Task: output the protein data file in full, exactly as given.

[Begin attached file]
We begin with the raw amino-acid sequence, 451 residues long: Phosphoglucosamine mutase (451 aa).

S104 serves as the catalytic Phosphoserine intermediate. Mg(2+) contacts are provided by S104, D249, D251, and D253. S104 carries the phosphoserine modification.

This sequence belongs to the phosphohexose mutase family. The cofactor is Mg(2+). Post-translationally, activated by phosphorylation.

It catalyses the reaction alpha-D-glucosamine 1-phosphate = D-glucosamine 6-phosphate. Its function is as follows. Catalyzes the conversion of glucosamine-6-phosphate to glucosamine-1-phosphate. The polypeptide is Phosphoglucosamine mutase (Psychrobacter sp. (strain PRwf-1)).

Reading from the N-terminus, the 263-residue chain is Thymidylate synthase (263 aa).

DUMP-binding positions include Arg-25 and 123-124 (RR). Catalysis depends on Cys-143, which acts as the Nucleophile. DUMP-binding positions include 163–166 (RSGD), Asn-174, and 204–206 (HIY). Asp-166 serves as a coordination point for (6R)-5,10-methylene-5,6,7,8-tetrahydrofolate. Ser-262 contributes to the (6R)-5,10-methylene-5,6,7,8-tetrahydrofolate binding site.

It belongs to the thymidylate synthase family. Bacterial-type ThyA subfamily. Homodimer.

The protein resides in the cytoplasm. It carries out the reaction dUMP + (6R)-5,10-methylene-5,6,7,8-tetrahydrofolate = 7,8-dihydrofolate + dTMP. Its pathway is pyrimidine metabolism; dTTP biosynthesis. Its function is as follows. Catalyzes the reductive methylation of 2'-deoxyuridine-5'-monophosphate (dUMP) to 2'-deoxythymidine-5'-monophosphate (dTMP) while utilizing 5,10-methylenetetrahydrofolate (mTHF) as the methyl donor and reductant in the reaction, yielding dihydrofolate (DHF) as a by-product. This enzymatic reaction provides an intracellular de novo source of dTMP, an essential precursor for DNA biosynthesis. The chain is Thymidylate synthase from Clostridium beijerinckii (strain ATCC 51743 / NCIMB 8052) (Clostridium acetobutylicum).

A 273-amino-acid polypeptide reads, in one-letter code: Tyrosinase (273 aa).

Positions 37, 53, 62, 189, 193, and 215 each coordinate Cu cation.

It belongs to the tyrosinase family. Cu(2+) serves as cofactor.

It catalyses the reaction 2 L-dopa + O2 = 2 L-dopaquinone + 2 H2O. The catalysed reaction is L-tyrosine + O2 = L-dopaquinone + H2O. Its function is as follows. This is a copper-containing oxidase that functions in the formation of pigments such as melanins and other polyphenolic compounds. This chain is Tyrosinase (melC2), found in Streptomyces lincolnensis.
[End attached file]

We begin with the raw amino-acid sequence, 451 residues long: Phosphoglucosamine mutase (451 aa).

S104 serves as the catalytic Phosphoserine intermediate. Mg(2+) contacts are provided by S104, D249, D251, and D253. S104 carries the phosphoserine modification.

This sequence belongs to the phosphohexose mutase family. The cofactor is Mg(2+). Post-translationally, activated by phosphorylation.

It catalyses the reaction alpha-D-glucosamine 1-phosphate = D-glucosamine 6-phosphate. Its function is as follows. Catalyzes the conversion of glucosamine-6-phosphate to glucosamine-1-phosphate. The polypeptide is Phosphoglucosamine mutase (Psychrobacter sp. (strain PRwf-1)).

Reading from the N-terminus, the 263-residue chain is Thymidylate synthase (263 aa).

DUMP-binding positions include Arg-25 and 123-124 (RR). Catalysis depends on Cys-143, which acts as the Nucleophile. DUMP-binding positions include 163–166 (RSGD), Asn-174, and 204–206 (HIY). Asp-166 serves as a coordination point for (6R)-5,10-methylene-5,6,7,8-tetrahydrofolate. Ser-262 contributes to the (6R)-5,10-methylene-5,6,7,8-tetrahydrofolate binding site.

It belongs to the thymidylate synthase family. Bacterial-type ThyA subfamily. Homodimer.

The protein resides in the cytoplasm. It carries out the reaction dUMP + (6R)-5,10-methylene-5,6,7,8-tetrahydrofolate = 7,8-dihydrofolate + dTMP. Its pathway is pyrimidine metabolism; dTTP biosynthesis. Its function is as follows. Catalyzes the reductive methylation of 2'-deoxyuridine-5'-monophosphate (dUMP) to 2'-deoxythymidine-5'-monophosphate (dTMP) while utilizing 5,10-methylenetetrahydrofolate (mTHF) as the methyl donor and reductant in the reaction, yielding dihydrofolate (DHF) as a by-product. This enzymatic reaction provides an intracellular de novo source of dTMP, an essential precursor for DNA biosynthesis. The chain is Thymidylate synthase from Clostridium beijerinckii (strain ATCC 51743 / NCIMB 8052) (Clostridium acetobutylicum).

A 273-amino-acid polypeptide reads, in one-letter code: Tyrosinase (273 aa).

Positions 37, 53, 62, 189, 193, and 215 each coordinate Cu cation.

It belongs to the tyrosinase family. Cu(2+) serves as cofactor.

It catalyses the reaction 2 L-dopa + O2 = 2 L-dopaquinone + 2 H2O. The catalysed reaction is L-tyrosine + O2 = L-dopaquinone + H2O. Its function is as follows. This is a copper-containing oxidase that functions in the formation of pigments such as melanins and other polyphenolic compounds. This chain is Tyrosinase (melC2), found in Streptomyces lincolnensis.